The United States response to the civil war in Yemen should be the opposite of what it’s doing.
Since late January, Yemen—the poorest Arab country—has been embroiled in a bloody civil war that is escalating in brutality. A Saudi-led air campaign against the rebel movement has repeatedly hit factories, schools, water systems and residential neighborhoods, degrading the civilian infrastructure and killing hundreds of civilians. At least 150,000 people have fled their homes due to the fighting.
Despite reports indicating that Washington has been attempting to quietly persuade the Saudis to curb their bombing, actions speak louder than words. The Obama administration has been supplying intelligence for the campaign, has moved eleven warships to the waters off of Yemen in a show of support for the Saudi-led effort, and has expedited arms shipments to Saudi Arabia for use in Yemen. Seemingly without irony, White House Press Secretary Josh Earnest then charged that Iran was continuing “to supply arms to one party to that dispute so that the violence can continue.”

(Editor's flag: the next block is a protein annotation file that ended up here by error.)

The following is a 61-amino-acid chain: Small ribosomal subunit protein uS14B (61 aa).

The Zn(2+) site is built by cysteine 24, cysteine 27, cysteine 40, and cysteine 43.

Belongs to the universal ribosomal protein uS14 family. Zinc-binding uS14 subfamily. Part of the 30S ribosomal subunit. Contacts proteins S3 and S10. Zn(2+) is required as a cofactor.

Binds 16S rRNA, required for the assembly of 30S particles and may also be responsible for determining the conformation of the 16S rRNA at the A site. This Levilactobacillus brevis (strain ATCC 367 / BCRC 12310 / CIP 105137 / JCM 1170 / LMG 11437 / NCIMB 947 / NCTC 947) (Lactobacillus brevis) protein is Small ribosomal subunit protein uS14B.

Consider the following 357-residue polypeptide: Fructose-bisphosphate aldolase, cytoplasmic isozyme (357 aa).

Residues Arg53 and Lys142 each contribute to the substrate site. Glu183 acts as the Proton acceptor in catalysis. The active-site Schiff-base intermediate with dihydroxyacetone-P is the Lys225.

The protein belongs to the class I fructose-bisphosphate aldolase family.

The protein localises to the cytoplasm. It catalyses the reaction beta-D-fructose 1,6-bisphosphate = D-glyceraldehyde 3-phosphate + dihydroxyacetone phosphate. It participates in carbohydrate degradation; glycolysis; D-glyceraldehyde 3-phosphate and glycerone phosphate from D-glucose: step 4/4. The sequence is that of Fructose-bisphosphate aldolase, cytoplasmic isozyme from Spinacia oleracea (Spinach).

In Washington, the civil war in Yemen is being framed as a proxy war between Sunni Saudi Arabia and Shiite Iran, with the Houthi rebels supposedly beholden to Iran and the ousted government evidently loyal to the Saudis. This is utterly simplistic. The origins and grievances of the war are many, but Yemen has long been plagued by its own fissures, endemic corruption and abysmal governance. Iran’s influence in Yemen is limited. “It remains our assessment that Iran does not exert command and control over the Houthis in Yemen,” a spokeswoman for the National Security Council recently admitted to The Huffington Post.
The only sensible action for the United States is to change its course entirely. Washington’s assistance to Saudi Arabia will escalate this conflict and further inflame a volatile region. The Obama administration must choose diplomatic over military solutions for Yemen. It should demand an immediate and unconditional cease-fire from all parties involved, which would let the dire humanitarian needs be addressed and allow the people of Yemen the opportunity to find a path to reconciliation.
The last thing anyone—Yemeni or otherwise—needs is another war persisting in the Middle East.
Moustafa Bayoumi, a professor of English at Brooklyn College, is author of This Muslim American Life: Dispatches from the War on Terror, forthcoming from NYU Press. He can be reached at firstname.lastname@example.org.